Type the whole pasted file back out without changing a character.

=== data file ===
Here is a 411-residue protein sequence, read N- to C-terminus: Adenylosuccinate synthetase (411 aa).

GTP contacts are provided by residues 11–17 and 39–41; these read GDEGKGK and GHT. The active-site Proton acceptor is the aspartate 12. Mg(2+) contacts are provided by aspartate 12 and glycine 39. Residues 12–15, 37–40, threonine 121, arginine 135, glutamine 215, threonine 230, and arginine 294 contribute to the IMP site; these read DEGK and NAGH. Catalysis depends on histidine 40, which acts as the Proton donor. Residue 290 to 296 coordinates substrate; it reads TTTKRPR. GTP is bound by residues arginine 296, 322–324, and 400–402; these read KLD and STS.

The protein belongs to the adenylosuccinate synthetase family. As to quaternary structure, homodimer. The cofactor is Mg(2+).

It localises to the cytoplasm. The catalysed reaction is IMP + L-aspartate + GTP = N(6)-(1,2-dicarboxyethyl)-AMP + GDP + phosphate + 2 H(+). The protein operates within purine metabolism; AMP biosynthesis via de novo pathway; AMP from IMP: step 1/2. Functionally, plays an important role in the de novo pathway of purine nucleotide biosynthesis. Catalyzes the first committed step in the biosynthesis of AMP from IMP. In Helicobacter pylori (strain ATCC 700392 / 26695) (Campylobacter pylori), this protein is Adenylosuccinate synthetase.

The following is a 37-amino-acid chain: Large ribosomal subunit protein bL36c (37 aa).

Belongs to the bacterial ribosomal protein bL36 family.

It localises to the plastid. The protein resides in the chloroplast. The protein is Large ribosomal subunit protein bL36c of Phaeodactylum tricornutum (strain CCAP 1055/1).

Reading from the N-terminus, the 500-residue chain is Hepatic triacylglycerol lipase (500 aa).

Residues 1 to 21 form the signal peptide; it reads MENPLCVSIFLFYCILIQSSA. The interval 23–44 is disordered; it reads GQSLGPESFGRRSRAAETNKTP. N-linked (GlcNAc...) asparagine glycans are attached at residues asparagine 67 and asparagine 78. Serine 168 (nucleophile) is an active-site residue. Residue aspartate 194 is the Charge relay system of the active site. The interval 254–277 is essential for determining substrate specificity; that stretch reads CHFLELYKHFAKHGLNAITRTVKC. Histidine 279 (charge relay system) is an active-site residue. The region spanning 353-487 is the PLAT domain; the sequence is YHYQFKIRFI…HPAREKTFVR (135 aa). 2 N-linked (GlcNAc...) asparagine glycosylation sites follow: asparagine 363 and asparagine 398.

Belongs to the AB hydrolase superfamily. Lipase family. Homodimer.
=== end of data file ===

Here is a 411-residue protein sequence, read N- to C-terminus: Adenylosuccinate synthetase (411 aa).

GTP contacts are provided by residues 11–17 and 39–41; these read GDEGKGK and GHT. The active-site Proton acceptor is the aspartate 12. Mg(2+) contacts are provided by aspartate 12 and glycine 39. Residues 12–15, 37–40, threonine 121, arginine 135, glutamine 215, threonine 230, and arginine 294 contribute to the IMP site; these read DEGK and NAGH. Catalysis depends on histidine 40, which acts as the Proton donor. Residue 290 to 296 coordinates substrate; it reads TTTKRPR. GTP is bound by residues arginine 296, 322–324, and 400–402; these read KLD and STS.

The protein belongs to the adenylosuccinate synthetase family. As to quaternary structure, homodimer. The cofactor is Mg(2+).

It localises to the cytoplasm. The catalysed reaction is IMP + L-aspartate + GTP = N(6)-(1,2-dicarboxyethyl)-AMP + GDP + phosphate + 2 H(+). The protein operates within purine metabolism; AMP biosynthesis via de novo pathway; AMP from IMP: step 1/2. Functionally, plays an important role in the de novo pathway of purine nucleotide biosynthesis. Catalyzes the first committed step in the biosynthesis of AMP from IMP. In Helicobacter pylori (strain ATCC 700392 / 26695) (Campylobacter pylori), this protein is Adenylosuccinate synthetase.

The following is a 37-amino-acid chain: Large ribosomal subunit protein bL36c (37 aa).

Belongs to the bacterial ribosomal protein bL36 family.

It localises to the plastid. The protein resides in the chloroplast. The protein is Large ribosomal subunit protein bL36c of Phaeodactylum tricornutum (strain CCAP 1055/1).

Reading from the N-terminus, the 500-residue chain is Hepatic triacylglycerol lipase (500 aa).

Residues 1 to 21 form the signal peptide; it reads MENPLCVSIFLFYCILIQSSA. The interval 23–44 is disordered; it reads GQSLGPESFGRRSRAAETNKTP. N-linked (GlcNAc...) asparagine glycans are attached at residues asparagine 67 and asparagine 78. Serine 168 (nucleophile) is an active-site residue. Residue aspartate 194 is the Charge relay system of the active site. The interval 254–277 is essential for determining substrate specificity; that stretch reads CHFLELYKHFAKHGLNAITRTVKC. Histidine 279 (charge relay system) is an active-site residue. The region spanning 353-487 is the PLAT domain; the sequence is YHYQFKIRFI…HPAREKTFVR (135 aa). 2 N-linked (GlcNAc...) asparagine glycosylation sites follow: asparagine 363 and asparagine 398.

Belongs to the AB hydrolase superfamily. Lipase family. Homodimer.